Lies remembers the horrible pain as the therapist dug his elbow into his back along the muscles and trigger points long contracted from coughing, sneezing and related stress. Just as he was about to cry uncle, the therapist removed his elbow—or so Lies thought as he thanked him. His wife, who was watching the session, laughed. “He hasn’t moved his elbow at all,” she told Lies. The muscles had simply finally relaxed.
After the massage, Lies made it through the week with just a few sniffles, his first nondrug-induced relief in years. He returned to Wichita inspired, enrolling in massage school and eventually opening A Servant’s Hands, a full-service massage therapy clinic with a special interest in allergies.
RELAXING THE SYMPTOMS
Many Americans rely primarily on conventional treatments, including antihistamines and steroids, both of which can have some adverse side effects. Massage therapists, however, can help relieve some allergy symptoms by reducing stress, increasing circulation, releasing muscle tension and reprogramming the body’s panic reaction, which can exacerbate symptoms.
“It’s not to take away from the biological, inflammatory component of the disorder,” says Rosalind Wright, MD, a pulmonist on staff at the Harvard Medical School. “But if you use complementary modalities, including massage therapy, you could optimize the results.”
Few studies researching massage therapy and allergy relief exist, but we do know massage helps with stress, as shown in the 1992 Touch Research Institute study where 30-minute body massages on depressed adolescents decreased saliva cortisol levels. And stress definitely impacts allergies. A 2008 Harvard Medical School study co-authored by Wright showed that mothers-to-be who expose their unborn children to stress may increase these kids’ vulnerability to allergies and asthma.
So, just getting clients to relax may help their allergies. “Most experienced massage therapists know the immediate relief from sinus congestion that can result from just lying face down,” Lies says. This position gives you a chance to work on the upper back and shoulders, where many sinus trigger points are located.
Source: Parts of this article were excerpted from Clare La Plante’s piece in mtj® (Massage Therapy Journal®) Summer 2009. Subscribe to read the entire article.
Exercise is a great way to keep your physical body in shape, as well as keep you generally feeling good. As we transition into cooler months, exercise and hitting the gym sometimes sink to the bottom of the list. Use these tips to keep moving this fall!
MONDAY IS A MUST. You might not feel like getting up Monday morning or winding down the first day of the week with a workout, but always exercising on Monday sets the psychological tone for the week.
IT’S NOT ALL ABOUT THE SCALE. Get out of the habit of motivating yourself to exercise strictly for weight loss. Yes, exercise can help you shed a few pounds, but the benefits go far deeper. Also, if you don’t lose weight easily, telling yourself exercise is useless becomes too convenient.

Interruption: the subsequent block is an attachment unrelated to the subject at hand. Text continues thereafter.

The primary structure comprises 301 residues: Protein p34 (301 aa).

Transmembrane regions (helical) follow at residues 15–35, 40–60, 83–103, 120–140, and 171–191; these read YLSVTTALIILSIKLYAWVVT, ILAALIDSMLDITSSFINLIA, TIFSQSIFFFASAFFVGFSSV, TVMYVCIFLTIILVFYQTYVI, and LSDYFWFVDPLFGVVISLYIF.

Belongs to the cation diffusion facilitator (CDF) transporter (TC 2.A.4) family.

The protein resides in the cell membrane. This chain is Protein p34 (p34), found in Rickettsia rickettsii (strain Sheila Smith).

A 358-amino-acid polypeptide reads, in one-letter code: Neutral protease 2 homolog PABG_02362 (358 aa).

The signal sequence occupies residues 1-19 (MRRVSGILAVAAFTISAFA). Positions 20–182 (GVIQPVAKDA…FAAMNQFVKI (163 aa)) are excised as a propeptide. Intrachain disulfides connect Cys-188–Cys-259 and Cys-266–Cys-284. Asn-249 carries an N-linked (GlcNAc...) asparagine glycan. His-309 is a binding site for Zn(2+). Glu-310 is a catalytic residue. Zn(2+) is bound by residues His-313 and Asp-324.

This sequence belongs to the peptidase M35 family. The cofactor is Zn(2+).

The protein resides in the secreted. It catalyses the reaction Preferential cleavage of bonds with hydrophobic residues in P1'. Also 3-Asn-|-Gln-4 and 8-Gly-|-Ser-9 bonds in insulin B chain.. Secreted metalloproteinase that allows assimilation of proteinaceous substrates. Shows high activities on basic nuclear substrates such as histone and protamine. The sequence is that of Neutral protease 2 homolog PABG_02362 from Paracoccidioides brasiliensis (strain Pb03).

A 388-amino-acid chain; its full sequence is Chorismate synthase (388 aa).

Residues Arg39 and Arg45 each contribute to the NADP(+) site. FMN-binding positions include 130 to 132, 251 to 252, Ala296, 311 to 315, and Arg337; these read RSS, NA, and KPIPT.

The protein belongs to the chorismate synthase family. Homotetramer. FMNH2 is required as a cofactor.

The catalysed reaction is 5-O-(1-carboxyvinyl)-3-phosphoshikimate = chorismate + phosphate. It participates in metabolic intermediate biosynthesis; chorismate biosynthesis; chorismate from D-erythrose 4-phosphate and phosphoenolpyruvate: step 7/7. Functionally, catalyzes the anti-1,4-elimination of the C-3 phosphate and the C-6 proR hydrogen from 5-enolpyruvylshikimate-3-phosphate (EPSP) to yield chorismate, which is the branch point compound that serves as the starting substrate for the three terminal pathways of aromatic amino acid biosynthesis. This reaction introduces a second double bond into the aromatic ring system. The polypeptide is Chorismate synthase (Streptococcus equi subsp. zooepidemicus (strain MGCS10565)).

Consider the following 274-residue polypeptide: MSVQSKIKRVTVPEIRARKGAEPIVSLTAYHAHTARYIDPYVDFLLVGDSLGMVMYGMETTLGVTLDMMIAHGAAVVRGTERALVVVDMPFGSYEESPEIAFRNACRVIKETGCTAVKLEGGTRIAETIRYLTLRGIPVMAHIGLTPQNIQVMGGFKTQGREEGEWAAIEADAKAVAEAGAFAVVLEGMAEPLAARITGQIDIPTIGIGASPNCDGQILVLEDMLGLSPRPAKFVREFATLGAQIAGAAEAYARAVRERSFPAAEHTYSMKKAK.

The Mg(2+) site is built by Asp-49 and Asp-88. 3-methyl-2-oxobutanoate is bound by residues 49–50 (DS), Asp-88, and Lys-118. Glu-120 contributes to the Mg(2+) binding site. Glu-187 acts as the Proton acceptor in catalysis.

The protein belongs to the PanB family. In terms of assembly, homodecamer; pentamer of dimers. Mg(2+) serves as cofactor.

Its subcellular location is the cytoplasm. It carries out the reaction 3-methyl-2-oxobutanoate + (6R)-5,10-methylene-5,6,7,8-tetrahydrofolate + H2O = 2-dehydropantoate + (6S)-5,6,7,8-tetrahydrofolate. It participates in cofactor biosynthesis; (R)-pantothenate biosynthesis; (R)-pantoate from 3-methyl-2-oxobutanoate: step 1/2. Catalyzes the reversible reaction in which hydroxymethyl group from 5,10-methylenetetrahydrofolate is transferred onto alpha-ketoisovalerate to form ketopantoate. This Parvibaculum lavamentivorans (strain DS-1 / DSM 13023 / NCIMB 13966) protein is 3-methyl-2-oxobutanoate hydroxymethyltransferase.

GIVE YOURSELF CREDIT. You don’t have to run marathons to give yourself a pat on the back (though if you are running marathons, that’s great). If you lace up your shoes and go for a 20-minute walk, don’t beat yourself up because it wasn’t an hour-long effort. Let yourself feel good about the small achievements.
FREQUENCY IS KEY. Yes, give yourself credit, but don’t rest on your laurels. Going for a walk twice a month isn’t enough. Make a commitment to lace up those shoes at least five times a week.
THE SPICE OF LIFE. If you’re easily bored with exercise, give yourself a variety of options. Perhaps join a gym where you can work out three times a week, as well as invest in some yoga or Pilates DVDs you can do at home.
Source: Parts of this article were excerpted from the mtj® (Massage Therapy Journal®) Summer 2010 “Living Well” article.
It’s interesting to see how many people are shy when it comes to telling the massage therapist very important things. So here’s a list of some things to keep in mind and use your voice when you are receiving a massage.
Important things to communicate to the therapist:
1) If it hurts. – Frequently, people will just grin and bear the pain. Sometimes the therapist might not be able to tell that it’s painful. So it’s important to communicate that information to the therapist. The goal really isn’t pain, occasionally it might be, but only temporarily and certainly not intolerable.
2) If you are uncomfortable being undraped – Most massage therapists, if they have been doing massage for a while, get totally anesthetized to nudity or partial nudity. For most therapists, it’s just skin, fat or muscle tissue. So if you feel like you are exposed, it’s up to you to communicate that to the therapist. If they are professional, then they will make sure you are draped and understand your concerns.
3) Temperature – Being cold on the table is not relaxing. Most massage therapists have blankets they can use to make sure are completely comfortable.
4) If you need to go to the bathroom – Again, because of our western-be-polite sort of society, people will hold having to go the bathroom. Believe me, massage therapists want you to go. And they will usually have a robe or some kind of way to make sure you can easily go to the bathroom and then come back to enjoy the rest of the massage.
5) If you don’t want to chat – From time to time, therapists will chat with their clients during the massage, if you don’t want to chat, that’s totally ok, just let the therapist know. The massage therapist will understand.
Those are some of the major ones. Massage therapists are really there for you. It’s your experience. So speak up, if something is bugging you, let them know. It’s ok. It’s also ok to let them know when they are doing something right as well.